At Umi Sushi Japanese Restaurant, chefs busy chopsticks with 14 specialty sushi rolls and a menu of traditional Japanese dishes. Servers stroll through the placid dining room, rescuing empty plates from the clutches of Olympic-discus hopefuls and dotting the yellow tablecloths with appetizers, such as the taco su's octopus, cucumber, and seaweed salad ($7.50). Behind the sushi bar, fresh ingredients merge together to create raw and cooked nigiri sushi ($3.50+), vegetarian maki ($3.50+), and specialty maki, including the dragon roll with eel ($8.95 for seven pieces). The Umi special sauce marinates thin strips of short-cut ribs ($11.95–$13.95), and the Tanshin bento box ($12.50 for a large) partitions teriyaki flavors into culinary cubbyholes. Diners can augment meals with scoops of green-tea ice cream ($3.95) or signal their departure by gurgling imported beer, wine, or sake.
A quartet of tatami welcomes guests into a traditional Japanese dining experience, replete with short-legged tables and floor mats to sit on. To help diners become one with the culturally distinctive surrounds, servers dispense and occasionally spoon-feed classic entrees that include broiled salmon covered in teriyaki sauce, korean barbecue ribs, and deep-fried chicken katsu. Patrons can also dine at American-style tables in the main dining room or sidle up to the sushi bar to ponder 20 nigiri and 21 specialty rolls with names such as Salmon Killer and I Love Shrimp.:m]]
Specializing in meatless Asian cuisine, Green Wok Vegan Restaurant's sushi menu includes a lineup of entirely vegan and vegetarian rolls. Nimble sushi chefs create a modest marriage of basic flavors with seaweed salad rolls ($2.50 each) and the landlocked tempura sweet-potato roll ($2.50). Mouths reeling from celebratory birthday shots of wasabi can cool oral jets with soothing sushi portions of avocado ($3) and the vegan cream-cheese salve of the crunchy asparagus roll ($5). Or double-down on bold flavors with the shiitake roll's aromatic alliance between marinated mushrooms and green onion ($5.25). Elegant Asian wall hangings surround Green Wok's handsome, WiFi-equipped dining space, where the casual atmosphere inspires diners to readily try adventurous new things such as vegetarian seafood and sewing various fillets together to make a stylish sashimi scarf.
Unlike at most restaurants, waiting for food is half the fun at Sushi Sakura. A gleaming conveyer belt meanders around the room, transporting a steady stream of sushi-filled plates directly to diners’ tables. Guests are encouraged to remain on the lookout for anything that looks to their liking by constantly scanning the lineup for anything from spicy tuna hand rolls to tender slices of octopus.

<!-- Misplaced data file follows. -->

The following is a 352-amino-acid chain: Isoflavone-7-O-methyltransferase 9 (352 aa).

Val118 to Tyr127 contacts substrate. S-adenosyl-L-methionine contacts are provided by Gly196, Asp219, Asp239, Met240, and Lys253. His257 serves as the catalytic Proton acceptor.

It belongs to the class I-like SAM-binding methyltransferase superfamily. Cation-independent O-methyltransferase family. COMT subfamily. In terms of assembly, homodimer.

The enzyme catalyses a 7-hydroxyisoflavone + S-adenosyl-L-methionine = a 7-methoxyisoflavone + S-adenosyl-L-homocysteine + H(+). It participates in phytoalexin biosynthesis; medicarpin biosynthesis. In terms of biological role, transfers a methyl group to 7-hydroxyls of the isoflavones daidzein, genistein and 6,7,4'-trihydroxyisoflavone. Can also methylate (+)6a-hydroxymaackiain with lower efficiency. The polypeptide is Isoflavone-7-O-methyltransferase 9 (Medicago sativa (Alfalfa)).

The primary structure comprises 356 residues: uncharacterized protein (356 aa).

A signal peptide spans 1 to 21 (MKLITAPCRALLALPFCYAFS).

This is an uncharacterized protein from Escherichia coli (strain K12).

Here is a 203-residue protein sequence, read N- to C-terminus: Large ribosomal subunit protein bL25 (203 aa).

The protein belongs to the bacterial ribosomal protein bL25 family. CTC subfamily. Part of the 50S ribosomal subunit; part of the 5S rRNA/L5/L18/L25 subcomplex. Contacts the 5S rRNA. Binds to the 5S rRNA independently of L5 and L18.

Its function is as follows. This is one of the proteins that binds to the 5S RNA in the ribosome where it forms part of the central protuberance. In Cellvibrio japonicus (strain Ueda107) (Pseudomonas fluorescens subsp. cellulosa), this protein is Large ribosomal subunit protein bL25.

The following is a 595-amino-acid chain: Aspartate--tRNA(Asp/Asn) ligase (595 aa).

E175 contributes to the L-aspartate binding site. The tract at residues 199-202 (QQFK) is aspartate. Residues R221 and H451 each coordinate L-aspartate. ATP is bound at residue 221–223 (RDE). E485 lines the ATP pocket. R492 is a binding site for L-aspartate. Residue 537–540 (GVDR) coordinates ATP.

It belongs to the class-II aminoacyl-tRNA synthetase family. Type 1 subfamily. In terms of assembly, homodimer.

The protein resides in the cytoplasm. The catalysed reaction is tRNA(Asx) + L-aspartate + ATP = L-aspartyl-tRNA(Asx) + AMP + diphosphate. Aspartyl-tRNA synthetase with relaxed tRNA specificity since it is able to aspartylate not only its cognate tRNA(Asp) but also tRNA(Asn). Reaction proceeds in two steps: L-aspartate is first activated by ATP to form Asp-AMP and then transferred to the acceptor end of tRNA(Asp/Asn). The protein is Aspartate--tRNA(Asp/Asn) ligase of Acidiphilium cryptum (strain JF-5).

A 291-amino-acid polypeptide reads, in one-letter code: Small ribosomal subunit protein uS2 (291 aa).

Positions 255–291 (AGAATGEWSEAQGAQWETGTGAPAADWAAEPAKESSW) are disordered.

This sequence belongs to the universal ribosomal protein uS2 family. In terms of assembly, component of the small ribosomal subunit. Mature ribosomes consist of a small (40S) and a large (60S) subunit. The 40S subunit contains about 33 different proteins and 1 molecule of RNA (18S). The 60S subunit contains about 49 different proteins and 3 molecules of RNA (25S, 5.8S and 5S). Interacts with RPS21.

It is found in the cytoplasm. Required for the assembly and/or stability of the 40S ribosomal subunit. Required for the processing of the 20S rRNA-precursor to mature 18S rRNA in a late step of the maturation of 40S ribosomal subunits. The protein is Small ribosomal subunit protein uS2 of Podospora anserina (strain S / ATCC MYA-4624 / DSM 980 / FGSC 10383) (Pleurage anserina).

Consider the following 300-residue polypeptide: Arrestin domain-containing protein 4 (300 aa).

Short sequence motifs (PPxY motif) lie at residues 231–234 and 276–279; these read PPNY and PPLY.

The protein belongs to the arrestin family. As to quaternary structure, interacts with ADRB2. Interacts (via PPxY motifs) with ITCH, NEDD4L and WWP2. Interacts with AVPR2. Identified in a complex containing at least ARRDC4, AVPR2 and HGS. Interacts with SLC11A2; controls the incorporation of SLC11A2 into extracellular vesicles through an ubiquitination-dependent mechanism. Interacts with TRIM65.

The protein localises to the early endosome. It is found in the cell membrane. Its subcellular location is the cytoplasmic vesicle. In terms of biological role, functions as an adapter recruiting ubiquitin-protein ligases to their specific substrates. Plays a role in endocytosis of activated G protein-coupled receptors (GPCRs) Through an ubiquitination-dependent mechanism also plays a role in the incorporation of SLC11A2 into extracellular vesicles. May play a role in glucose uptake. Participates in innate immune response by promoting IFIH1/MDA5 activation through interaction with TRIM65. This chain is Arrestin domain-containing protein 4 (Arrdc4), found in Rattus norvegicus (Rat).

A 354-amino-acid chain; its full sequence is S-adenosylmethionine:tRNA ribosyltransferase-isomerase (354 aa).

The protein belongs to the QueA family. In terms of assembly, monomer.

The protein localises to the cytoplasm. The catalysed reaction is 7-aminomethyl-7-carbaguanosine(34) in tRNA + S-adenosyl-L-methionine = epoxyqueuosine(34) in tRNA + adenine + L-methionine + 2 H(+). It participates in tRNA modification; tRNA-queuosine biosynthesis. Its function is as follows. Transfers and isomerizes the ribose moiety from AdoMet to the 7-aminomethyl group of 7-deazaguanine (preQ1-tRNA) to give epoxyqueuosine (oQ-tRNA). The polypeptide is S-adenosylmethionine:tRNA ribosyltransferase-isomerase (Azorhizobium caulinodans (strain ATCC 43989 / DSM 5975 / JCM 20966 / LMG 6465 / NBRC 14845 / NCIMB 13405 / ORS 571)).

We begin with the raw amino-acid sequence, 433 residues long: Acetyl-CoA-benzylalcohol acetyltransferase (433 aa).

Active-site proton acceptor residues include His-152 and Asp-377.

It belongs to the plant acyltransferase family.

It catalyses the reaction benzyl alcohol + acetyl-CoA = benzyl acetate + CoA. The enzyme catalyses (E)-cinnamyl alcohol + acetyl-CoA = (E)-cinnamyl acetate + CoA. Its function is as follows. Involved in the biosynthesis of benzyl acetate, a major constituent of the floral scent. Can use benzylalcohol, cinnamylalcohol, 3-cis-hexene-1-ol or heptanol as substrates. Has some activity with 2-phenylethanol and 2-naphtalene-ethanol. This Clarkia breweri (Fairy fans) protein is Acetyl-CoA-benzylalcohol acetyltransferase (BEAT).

Rather than hang a price tag from each roll, the chefs strategically place them on plates in different colors—purple, blue, green, orange, red, and infrared—according to their price. At the end of the meal, the servers calculate the bill by totaling the number and color of the plates that the table selected.
The chrome conveyer belt is a modern touch amid the décor's traditional Japanese accents. Patterned shoji screens and dangling red lanterns emblazoned with kanji provide a bit more flavor from across the Pacific, reinforcing the eatery's dedication to Japan’s culinary traditions.
Bouquets of bamboo enliven the tapestry-draped walls of Yuki Sushi and Sake Bar, where fresh-minded chefs craft traditional Japanese fare using local organic ingredients whenever possible. Sushi rolls feature some of the chef's own creations, such as the Atomic crawfish, which dons a cape of Cajun salsa and tempura, is made up of fresh jalapeño and cream cheese, and imbues feasters with superpowers. Yuki's house teriyaki liberally ladles over much of the hot-entree menu at both the Portland and Hillsboro locations, and sake from both overseas and Oregonian brewers keeps diners' thirst sated. Both spots offer either dine-in or carry-out, and [drinks and sushi specials pepper the weekly calendar.
Wrapped in a cone shape on the spot, the Japanese crepe is a delightful dessert that can be eaten anytime, anywhere, and in any way. Choose between a fruit and ice cream filled crepe or if you're feeling hungry, a savory crepe. Either way, the possibilities are endless.
BaRa Sushi House keeps the focus on the fish. Its precisely, appealingly arranged sushi and appetizers lean heavily on seafood imported from Tokyo's famous Tsukiji fish market every week. BaRa's chefs greet each day with its very own special plate, constantly editing the menu in the hopes of finally crafting that perfect tiny replica of Michelangelo's David from yellowfin tuna. Sake is always flowing inside the snug, vintage house-turned-diner thanks to Marcus Pakiser, sake sommelier. Guests may dine on the outdoor patio when the weather permits, or host a party for up to 9 in the private tatami room.